Middle East

Rio Olympics: Saudi Judo ‘Athlete’ Drops Out Rather than Face Israeli opponent


Lebanese delegation chief dressed down by Olympic Committee after blocking Israelis from bus to opening ceremony

Saudi Arabian competitor Joud Fahmy forfeited her first-round judo match against Christianne Legentil from Mauritius at the Rio Olympic Games on Sunday, in what Hebrew media said was a maneuver to avoid facing Israeli judo fighter Gili Cohen in the next round.

The Saudi Olympic team tweeted that Fahmy had sustained injuries to her arm and leg during training and was advised by medical staff not to compete, the Hebrew language Ynet news site reported. According to Channel 2, Fahmy was not hurt, but simply dropped out to avoid competing against the Israeli judoka.

Cohen then lost to Legentil in a brief second-round bout later in the day.

Saudi Arabia does not recognize Israel, though an ex-Saudi general led a delegation to Jerusalem two weeks ago, and met with Israeli officials and politicians, in the latest of a series of conciliatory moves. A former Israeli cabinet minister who met the visiting group said at the weekend that normal ties between the two countries might not be too far away.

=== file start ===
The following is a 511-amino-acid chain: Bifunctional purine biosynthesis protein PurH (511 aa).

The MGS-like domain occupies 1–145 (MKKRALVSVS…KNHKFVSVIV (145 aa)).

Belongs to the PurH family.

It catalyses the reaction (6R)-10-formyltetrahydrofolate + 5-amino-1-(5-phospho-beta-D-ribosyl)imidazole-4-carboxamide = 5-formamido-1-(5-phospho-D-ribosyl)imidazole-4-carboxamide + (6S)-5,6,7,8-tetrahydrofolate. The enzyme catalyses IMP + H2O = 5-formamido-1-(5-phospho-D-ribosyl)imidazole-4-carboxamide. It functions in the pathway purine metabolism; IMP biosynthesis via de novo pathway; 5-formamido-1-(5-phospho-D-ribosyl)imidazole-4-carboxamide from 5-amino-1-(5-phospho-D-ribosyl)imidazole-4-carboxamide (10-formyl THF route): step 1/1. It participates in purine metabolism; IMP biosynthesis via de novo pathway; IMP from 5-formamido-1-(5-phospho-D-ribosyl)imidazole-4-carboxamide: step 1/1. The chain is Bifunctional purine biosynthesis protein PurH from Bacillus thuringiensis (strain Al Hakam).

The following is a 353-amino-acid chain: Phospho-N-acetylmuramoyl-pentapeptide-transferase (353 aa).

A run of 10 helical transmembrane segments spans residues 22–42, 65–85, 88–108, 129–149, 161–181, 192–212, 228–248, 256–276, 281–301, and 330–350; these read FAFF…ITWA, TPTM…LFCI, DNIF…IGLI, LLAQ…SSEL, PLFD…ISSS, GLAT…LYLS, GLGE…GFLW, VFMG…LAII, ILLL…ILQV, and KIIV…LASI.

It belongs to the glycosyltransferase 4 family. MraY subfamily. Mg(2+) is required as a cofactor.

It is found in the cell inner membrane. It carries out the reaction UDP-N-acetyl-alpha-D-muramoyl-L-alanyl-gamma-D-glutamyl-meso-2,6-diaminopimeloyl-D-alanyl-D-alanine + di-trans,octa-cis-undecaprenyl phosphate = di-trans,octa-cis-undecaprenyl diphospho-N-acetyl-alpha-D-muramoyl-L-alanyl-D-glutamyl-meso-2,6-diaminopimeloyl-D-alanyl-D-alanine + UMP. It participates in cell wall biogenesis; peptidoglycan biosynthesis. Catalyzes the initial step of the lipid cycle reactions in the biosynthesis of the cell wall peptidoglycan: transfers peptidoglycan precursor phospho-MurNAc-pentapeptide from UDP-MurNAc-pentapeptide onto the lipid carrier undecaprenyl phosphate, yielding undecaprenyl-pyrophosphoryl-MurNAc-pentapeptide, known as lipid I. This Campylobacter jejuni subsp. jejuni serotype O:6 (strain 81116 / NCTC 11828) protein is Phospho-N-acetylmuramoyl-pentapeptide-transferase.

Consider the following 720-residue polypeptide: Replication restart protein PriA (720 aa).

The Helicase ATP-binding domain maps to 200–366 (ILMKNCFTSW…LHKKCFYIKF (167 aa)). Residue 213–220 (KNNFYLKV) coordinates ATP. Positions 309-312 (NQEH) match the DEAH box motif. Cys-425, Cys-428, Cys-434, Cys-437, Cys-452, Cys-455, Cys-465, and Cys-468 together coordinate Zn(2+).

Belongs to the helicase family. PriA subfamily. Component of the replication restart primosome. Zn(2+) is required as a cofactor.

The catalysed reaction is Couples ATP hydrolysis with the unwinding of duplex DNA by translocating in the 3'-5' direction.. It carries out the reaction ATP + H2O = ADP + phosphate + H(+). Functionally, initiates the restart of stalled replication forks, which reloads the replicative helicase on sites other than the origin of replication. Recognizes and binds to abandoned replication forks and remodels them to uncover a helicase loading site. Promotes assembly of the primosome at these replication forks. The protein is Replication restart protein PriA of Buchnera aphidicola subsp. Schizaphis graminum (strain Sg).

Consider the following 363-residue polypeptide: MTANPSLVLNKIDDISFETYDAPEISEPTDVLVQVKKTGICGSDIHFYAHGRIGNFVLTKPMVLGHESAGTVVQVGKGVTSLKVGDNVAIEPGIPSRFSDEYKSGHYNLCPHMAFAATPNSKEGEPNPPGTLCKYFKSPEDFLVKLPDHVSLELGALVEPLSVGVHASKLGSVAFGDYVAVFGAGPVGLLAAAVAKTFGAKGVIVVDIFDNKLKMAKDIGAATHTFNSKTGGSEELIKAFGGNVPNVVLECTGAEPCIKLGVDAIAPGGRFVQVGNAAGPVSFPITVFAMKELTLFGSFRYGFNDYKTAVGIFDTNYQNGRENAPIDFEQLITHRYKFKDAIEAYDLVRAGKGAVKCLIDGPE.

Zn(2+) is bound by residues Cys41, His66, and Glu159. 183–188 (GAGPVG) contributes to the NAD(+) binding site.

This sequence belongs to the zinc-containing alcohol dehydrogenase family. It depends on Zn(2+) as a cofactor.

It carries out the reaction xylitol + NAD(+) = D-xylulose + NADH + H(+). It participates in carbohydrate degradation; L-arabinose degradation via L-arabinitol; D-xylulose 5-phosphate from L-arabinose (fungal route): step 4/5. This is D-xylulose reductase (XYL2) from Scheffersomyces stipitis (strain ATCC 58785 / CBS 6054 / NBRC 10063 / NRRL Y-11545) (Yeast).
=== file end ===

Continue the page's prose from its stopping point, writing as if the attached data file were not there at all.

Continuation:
Minutes before Cohen’s loss, Israeli judoka Golan Pollack was also eliminated, just over a minute into his opening match against Zambian Mathews Punza, in a major upset.

Punza managed to get the heavily favored Pollack on the floor and hold him there, clinching the requisite 100 points and moving to the next round.

The loss for Pollack continued Israel’s poor showing thus far in the Rio Games.

Also Sunday, the head of Lebanon’s Olympic Committee was summoned by the Games’ organizers for a dressing down, following a kerfuffle with the Israeli delegation after the two teams were told to share a bus to the opening ceremony Friday night.

The Lebanese delegation refused to allow the Israeli players to board the bus, leading to a spat that injected politics into the Games’ opening.

Eventually, organizers put Israel on a separate bus.

The Lebanese delegation was cautioned not to repeat any such behavior, a warning likely also directed at other teams which do not recognize Israel and chafe at having to share sporting space with the Jewish state.

The Lebanese official, for his part, claimed the tiff was a misunderstanding, according to reports in Israeli media.

Saleem a-Haj Nacoula, the head of the Lebanese delegation, had told Lebanese media on Saturday that the Israelis were “looking for trouble” as they insisted on boarding the same bus.

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